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  • Step-by-step guide on DPF filter cleaning

    DPF filter cleaning

    Diesel Particle Filters (DPF's) are only used in diesel vehicles, their purpose is to collect the soot from the exhaust and prevent the harmful particles from being released and damaging the environment. However, if you don't keep the filters clear of any soot collected from the engine, the performance of your vehicle will be affected, and it can be a costly fix. If you use diesel vehicles in your fleet, you will know that DPF filter cleaning is essential to running a cost-effective and environmentally friendly fleet.

    DPF Filters became standard requirements in 2009 as emissions regulations tightened. Although they help protect the environment, if your fleet doesn't drive long distances, the DPF filters are at risk of being blocked. This is because the exhaust doesn't reach a hot enough temperature to burn the soot away.

    DPF Filter Cleaning

    There are several ways to clean your DPF filter, you can either clear it yourself by burning the soot away or have it cleaned professionally by a garage. If the blockage persists, you will likely need to replace your DPF filter, which can be costly.

    The easiest and best option to clean DPF filters is by following these few steps:

    1. Heat the engine

    The easiest and cheapest method of DPF filter cleaning is by driving the vehicle for a long-distance at high revs per minute. Doing this increases the heat of the exhaust and burns the soot blocking the DPF filter. It's best to drive on a motorway or A road where you can keep the vehicle at a consistent speed. If one of your fleet vehicles warning light comes on, the driver should continue driving, this will help clear the soot and will less likely require expensive maintenance care.

    Some vehicles may deal with the soot itself by injecting extra fuel to raise the temperature of the exhaust. This process is called 'active regeneration', which causes your vehicle's fuel economy to drop, and the engine noise to change. As the temperature of the exhaust heats up, it burns the soot away. However, this only happens if your car is moving and not stop-starting in traffic.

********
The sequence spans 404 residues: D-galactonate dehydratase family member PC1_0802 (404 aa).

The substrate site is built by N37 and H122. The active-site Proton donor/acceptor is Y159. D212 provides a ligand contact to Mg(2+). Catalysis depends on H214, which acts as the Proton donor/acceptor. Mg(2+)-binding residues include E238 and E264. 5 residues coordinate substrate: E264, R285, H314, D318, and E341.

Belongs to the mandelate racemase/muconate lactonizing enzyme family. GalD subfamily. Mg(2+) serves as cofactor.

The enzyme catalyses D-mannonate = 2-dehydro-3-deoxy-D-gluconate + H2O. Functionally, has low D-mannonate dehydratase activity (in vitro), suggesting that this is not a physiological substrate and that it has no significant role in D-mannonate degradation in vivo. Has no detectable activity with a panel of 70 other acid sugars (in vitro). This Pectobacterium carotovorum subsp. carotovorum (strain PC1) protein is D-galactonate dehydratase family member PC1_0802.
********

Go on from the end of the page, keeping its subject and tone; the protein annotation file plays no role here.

2. Use the recommended oil 

    Using the recommended manufactured oil can help with keeping the DPF filter clean. You should only use the specified oil as this will be specially made for your diesel vehicles. Once you have topped the engine with the correct oil, you will need to regularly check the oil level to make sure it doesn't run low.

    3. Use premium fuel

    You should consider asking your fleet drivers to only use premium fuel as it is claimed to burn more easily, keeping the DPF filter clear of any soot. Although premium fuel is more expensive, it will save your fleet from expensive garage costs to clear or replace the filter.

    4. Don't ignore the warning light

    The DPF warning light should not be ignored. If the light comes on, do not stop driving as this can make the blockage worse. Your driver should report the issue to their manager and continue driving to clear the soot until the warning light turns off. If this doesn't work, you will need to take the vehicle to a garage to have it professionally cleaned.

    5. Regular servicing

    To help with DPF filter cleaning, you will need to schedule regular servicing for your fleet vehicles. Services usually include an oil change by flushing out the existing oil and replacing it with new, clean oil which will help keep the DPF filter clean.

    If your fleet only drives short distances in urban areas, you may find that your DPF filters are prone to blocking. You can try these DPF filter cleaning steps, but diesel vehicles generally perform better at long-distance driving. Using the wrong type of vehicle for your fleet can be expensive so from the outset you should consider and research the best vehicle for your fleet needs.

    You will need to check the advice in the vehicle handbook for the recommended oil and fuel to get to most out of your fleet vehicles. Always be prepared for situations that can go wrong with your fleet and make sure your team has the relevant training to keep your fleet drivers and vehicles safe.

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